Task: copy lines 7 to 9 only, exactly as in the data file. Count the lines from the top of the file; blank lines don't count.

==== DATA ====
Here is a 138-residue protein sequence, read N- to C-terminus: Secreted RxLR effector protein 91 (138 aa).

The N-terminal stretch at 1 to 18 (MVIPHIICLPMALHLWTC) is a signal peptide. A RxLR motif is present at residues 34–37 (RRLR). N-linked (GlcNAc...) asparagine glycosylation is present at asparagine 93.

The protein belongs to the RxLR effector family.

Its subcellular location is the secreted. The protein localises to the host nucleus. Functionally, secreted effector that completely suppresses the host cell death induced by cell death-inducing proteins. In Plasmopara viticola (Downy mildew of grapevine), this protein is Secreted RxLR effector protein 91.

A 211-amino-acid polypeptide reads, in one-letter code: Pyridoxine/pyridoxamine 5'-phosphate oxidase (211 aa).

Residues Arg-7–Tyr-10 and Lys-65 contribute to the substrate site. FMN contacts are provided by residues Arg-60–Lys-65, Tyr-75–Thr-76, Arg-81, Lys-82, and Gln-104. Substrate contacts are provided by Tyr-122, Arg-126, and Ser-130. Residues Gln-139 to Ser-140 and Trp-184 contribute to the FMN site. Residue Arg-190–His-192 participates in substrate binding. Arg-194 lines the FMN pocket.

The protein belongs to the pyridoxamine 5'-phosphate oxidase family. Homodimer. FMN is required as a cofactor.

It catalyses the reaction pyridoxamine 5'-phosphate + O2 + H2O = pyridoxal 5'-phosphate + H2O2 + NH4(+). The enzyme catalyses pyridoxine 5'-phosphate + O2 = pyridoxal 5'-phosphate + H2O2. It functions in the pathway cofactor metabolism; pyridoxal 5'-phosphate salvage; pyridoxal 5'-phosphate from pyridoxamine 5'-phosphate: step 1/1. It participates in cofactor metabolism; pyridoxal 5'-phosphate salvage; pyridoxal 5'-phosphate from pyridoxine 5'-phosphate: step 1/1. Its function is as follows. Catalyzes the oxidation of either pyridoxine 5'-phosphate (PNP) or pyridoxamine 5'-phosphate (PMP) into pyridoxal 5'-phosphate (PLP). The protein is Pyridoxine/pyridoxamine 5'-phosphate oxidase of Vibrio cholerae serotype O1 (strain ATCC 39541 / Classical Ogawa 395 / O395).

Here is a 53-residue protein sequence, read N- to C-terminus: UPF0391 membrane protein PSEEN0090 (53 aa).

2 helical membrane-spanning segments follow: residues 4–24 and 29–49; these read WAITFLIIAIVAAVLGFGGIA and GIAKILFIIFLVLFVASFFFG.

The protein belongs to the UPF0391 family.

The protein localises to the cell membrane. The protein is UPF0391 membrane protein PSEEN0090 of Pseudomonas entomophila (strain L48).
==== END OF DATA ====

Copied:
The protein belongs to the pyridoxamine 5'-phosphate oxidase family. Homodimer. FMN is required as a cofactor.

It catalyses the reaction pyridoxamine 5'-phosphate + O2 + H2O = pyridoxal 5'-phosphate + H2O2 + NH4(+). The enzyme catalyses pyridoxine 5'-phosphate + O2 = pyridoxal 5'-phosphate + H2O2. It functions in the pathway cofactor metabolism; pyridoxal 5'-phosphate salvage; pyridoxal 5'-phosphate from pyridoxamine 5'-phosphate: step 1/1. It participates in cofactor metabolism; pyridoxal 5'-phosphate salvage; pyridoxal 5'-phosphate from pyridoxine 5'-phosphate: step 1/1. Its function is as follows. Catalyzes the oxidation of either pyridoxine 5'-phosphate (PNP) or pyridoxamine 5'-phosphate (PMP) into pyridoxal 5'-phosphate (PLP). The protein is Pyridoxine/pyridoxamine 5'-phosphate oxidase of Vibrio cholerae serotype O1 (strain ATCC 39541 / Classical Ogawa 395 / O395).

Here is a 53-residue protein sequence, read N- to C-terminus: UPF0391 membrane protein PSEEN0090 (53 aa).